Nearly every state housing finance agency (HFA) promotes some sort of supportive housing development through the low-income housing tax credit (LIHTC) program, according to a new report from the Corporation for Supportive Housing (CSH).
CSH builds on its assessment of the agencies’ 2014 qualified allocation plan (QAP) policies with its Housing Credit Policies in 2015 that Promote Supportive Housing report. After reviewing 56 QAPS, the new report highlights significant changes in last year’s QAPS that aid supportive housing development.
The research shows that state HFAs are finding creative ways to drive more resources to supportive housing, which is defined as permanent housing with attached services targeted to a population with special needs, including people who are or have been homeless, have mental health issues, or have physical or developmental disabilities; frail elderly; and victims of domestic violence.
According to the report, 55 of the 56 agencies responsible for awarding LIHTCs provide potential scoring advantages for supportive housing, with 19 HFAs implementing new policies or substantially revised policies to encourage supportive housing development last year. Those include Arizona, Arkansas, Florida, Illinois, Iowa, Kentucky, Maine, Michigan, Montana, Nevada, New Hampshire, New Mexico, Pennsylvania, Puerto Rico, South Dakota, Texas, Utah, Virginia, and Wisconsin.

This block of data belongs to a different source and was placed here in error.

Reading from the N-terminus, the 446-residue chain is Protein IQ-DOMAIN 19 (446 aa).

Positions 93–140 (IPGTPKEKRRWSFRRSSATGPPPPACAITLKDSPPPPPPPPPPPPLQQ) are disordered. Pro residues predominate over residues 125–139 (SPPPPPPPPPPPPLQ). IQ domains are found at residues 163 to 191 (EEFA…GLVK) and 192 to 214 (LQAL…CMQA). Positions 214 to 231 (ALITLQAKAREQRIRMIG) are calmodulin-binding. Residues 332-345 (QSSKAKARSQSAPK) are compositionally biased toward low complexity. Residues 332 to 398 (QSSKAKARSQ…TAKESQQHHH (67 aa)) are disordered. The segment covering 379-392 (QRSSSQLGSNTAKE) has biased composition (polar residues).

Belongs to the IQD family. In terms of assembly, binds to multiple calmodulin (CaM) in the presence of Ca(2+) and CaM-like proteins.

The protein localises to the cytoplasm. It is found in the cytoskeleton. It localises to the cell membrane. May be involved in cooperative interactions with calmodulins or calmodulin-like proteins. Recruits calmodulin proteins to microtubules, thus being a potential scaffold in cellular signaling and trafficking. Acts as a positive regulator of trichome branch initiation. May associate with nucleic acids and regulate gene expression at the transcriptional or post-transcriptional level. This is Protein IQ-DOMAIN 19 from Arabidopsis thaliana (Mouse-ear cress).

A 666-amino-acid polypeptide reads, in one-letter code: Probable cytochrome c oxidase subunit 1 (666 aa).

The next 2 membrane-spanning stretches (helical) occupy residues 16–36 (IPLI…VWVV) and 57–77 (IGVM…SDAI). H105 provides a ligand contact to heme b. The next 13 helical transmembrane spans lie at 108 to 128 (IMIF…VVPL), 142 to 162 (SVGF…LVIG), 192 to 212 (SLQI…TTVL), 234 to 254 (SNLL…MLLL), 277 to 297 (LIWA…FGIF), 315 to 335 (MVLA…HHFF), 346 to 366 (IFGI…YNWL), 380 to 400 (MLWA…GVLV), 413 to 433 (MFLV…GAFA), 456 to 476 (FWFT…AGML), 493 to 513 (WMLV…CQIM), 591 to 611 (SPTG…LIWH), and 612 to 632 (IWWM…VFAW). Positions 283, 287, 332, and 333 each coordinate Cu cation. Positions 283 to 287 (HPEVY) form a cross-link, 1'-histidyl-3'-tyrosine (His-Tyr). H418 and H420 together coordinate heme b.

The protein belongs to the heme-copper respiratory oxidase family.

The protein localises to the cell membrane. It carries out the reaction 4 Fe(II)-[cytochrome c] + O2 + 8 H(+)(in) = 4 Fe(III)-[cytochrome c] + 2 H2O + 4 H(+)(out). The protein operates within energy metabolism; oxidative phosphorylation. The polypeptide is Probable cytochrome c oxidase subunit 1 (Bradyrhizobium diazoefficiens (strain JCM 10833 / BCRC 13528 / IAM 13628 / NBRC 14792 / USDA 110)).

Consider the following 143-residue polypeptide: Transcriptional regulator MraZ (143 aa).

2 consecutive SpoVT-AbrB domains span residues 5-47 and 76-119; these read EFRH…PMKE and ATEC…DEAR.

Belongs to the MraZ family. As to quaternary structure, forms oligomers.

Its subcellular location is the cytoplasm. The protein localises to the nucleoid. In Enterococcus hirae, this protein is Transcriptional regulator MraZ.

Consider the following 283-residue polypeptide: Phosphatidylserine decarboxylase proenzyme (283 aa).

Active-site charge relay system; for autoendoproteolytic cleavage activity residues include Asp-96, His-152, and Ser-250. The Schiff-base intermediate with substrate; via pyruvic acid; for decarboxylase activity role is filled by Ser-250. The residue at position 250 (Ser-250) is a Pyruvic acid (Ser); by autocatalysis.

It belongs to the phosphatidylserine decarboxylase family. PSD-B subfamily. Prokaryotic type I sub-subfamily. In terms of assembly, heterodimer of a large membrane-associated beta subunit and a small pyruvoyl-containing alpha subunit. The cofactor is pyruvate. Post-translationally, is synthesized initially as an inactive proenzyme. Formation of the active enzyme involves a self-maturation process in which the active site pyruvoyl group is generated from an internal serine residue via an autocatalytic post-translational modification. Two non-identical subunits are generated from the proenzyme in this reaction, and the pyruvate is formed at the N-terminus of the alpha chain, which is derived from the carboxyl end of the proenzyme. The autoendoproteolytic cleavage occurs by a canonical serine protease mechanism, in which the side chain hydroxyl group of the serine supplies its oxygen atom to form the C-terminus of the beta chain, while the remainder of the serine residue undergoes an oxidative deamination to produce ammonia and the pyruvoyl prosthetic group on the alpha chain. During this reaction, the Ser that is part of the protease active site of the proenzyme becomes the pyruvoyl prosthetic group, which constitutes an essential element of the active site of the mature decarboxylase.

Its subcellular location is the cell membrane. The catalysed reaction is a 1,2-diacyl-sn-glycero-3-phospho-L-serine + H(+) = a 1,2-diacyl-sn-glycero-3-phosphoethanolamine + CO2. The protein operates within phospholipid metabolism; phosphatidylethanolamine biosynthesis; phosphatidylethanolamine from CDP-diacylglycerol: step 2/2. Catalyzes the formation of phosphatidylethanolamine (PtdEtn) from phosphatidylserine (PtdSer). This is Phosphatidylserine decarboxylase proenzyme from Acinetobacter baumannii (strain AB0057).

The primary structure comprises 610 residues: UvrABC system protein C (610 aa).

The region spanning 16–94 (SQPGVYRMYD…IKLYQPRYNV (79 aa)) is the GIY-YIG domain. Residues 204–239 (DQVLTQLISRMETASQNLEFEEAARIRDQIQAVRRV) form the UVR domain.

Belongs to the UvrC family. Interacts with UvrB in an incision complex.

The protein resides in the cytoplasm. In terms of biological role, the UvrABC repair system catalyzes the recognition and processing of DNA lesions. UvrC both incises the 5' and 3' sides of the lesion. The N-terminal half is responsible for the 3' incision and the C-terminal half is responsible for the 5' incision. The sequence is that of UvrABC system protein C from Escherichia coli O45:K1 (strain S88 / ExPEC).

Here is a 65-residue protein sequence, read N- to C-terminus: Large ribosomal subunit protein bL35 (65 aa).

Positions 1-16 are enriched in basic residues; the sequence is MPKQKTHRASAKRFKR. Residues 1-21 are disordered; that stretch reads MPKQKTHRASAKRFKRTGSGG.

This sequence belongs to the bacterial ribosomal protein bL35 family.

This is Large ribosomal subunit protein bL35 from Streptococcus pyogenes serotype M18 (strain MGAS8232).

Additional highlights from the 2015 report include:
- Fifty-two HFAs provided general scoring incentives encouraging supportive housing, special-needs housing, or housing for people with disabilities, up from 50 HFAs in 2014;
- Eighteen HFAs promoted supportive housing with set-asides of LIHTC authority, up from 15 HFAs in 2014. These states include Maine, which added a $400,000 set-aside; Nevada with a $1 million veterans’ supportive housing set-aside; Pennsylvania, which increased its set-aside from two to four properties, depending on resource availability, and increased the pool from approximately $900,000 to $1.2 million; and Virginia, which added a 5% set-aside for a noncompetitive disability pool with preference for the homeless; and
- In addition to the six HFAs that had a threshold requirement of dedicating 5% or more units to households with special needs, disabilities, or incomes below 20% of the area median income in 2014, Massachusetts, Nevada, and Pennsylvania established new thresholds last year.